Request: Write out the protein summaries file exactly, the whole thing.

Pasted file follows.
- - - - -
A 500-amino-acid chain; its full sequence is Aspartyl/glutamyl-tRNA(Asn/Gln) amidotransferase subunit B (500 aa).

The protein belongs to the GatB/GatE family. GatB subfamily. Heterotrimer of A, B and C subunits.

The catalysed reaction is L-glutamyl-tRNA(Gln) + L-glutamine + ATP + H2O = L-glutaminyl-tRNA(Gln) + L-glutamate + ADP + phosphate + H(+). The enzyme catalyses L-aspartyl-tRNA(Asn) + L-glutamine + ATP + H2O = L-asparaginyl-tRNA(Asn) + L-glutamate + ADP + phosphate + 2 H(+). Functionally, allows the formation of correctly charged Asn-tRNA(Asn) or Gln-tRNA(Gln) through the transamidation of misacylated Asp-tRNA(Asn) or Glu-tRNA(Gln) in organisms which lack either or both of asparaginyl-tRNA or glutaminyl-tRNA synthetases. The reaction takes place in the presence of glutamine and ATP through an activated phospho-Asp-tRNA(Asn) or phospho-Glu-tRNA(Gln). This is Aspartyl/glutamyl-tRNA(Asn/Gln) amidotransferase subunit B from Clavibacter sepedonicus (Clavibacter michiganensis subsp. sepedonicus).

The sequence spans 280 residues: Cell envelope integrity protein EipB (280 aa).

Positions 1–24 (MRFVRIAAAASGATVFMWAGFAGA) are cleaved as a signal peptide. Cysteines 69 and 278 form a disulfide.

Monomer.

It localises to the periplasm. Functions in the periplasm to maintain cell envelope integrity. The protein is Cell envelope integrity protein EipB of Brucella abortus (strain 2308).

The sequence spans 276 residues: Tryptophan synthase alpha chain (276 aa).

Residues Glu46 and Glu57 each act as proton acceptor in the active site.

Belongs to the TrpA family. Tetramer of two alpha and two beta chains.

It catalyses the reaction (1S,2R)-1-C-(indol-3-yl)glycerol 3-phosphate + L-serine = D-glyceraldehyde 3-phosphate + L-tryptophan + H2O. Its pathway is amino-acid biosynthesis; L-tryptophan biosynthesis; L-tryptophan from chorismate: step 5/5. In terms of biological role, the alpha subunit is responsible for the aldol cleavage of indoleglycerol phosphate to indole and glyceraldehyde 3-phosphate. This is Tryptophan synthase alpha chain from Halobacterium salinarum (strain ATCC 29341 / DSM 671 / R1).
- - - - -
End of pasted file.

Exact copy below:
A 500-amino-acid chain; its full sequence is Aspartyl/glutamyl-tRNA(Asn/Gln) amidotransferase subunit B (500 aa).

The protein belongs to the GatB/GatE family. GatB subfamily. Heterotrimer of A, B and C subunits.

The catalysed reaction is L-glutamyl-tRNA(Gln) + L-glutamine + ATP + H2O = L-glutaminyl-tRNA(Gln) + L-glutamate + ADP + phosphate + H(+). The enzyme catalyses L-aspartyl-tRNA(Asn) + L-glutamine + ATP + H2O = L-asparaginyl-tRNA(Asn) + L-glutamate + ADP + phosphate + 2 H(+). Functionally, allows the formation of correctly charged Asn-tRNA(Asn) or Gln-tRNA(Gln) through the transamidation of misacylated Asp-tRNA(Asn) or Glu-tRNA(Gln) in organisms which lack either or both of asparaginyl-tRNA or glutaminyl-tRNA synthetases. The reaction takes place in the presence of glutamine and ATP through an activated phospho-Asp-tRNA(Asn) or phospho-Glu-tRNA(Gln). This is Aspartyl/glutamyl-tRNA(Asn/Gln) amidotransferase subunit B from Clavibacter sepedonicus (Clavibacter michiganensis subsp. sepedonicus).

The sequence spans 280 residues: Cell envelope integrity protein EipB (280 aa).

Positions 1–24 (MRFVRIAAAASGATVFMWAGFAGA) are cleaved as a signal peptide. Cysteines 69 and 278 form a disulfide.

Monomer.

It localises to the periplasm. Functions in the periplasm to maintain cell envelope integrity. The protein is Cell envelope integrity protein EipB of Brucella abortus (strain 2308).

The sequence spans 276 residues: Tryptophan synthase alpha chain (276 aa).

Residues Glu46 and Glu57 each act as proton acceptor in the active site.

Belongs to the TrpA family. Tetramer of two alpha and two beta chains.

It catalyses the reaction (1S,2R)-1-C-(indol-3-yl)glycerol 3-phosphate + L-serine = D-glyceraldehyde 3-phosphate + L-tryptophan + H2O. Its pathway is amino-acid biosynthesis; L-tryptophan biosynthesis; L-tryptophan from chorismate: step 5/5. In terms of biological role, the alpha subunit is responsible for the aldol cleavage of indoleglycerol phosphate to indole and glyceraldehyde 3-phosphate. This is Tryptophan synthase alpha chain from Halobacterium salinarum (strain ATCC 29341 / DSM 671 / R1).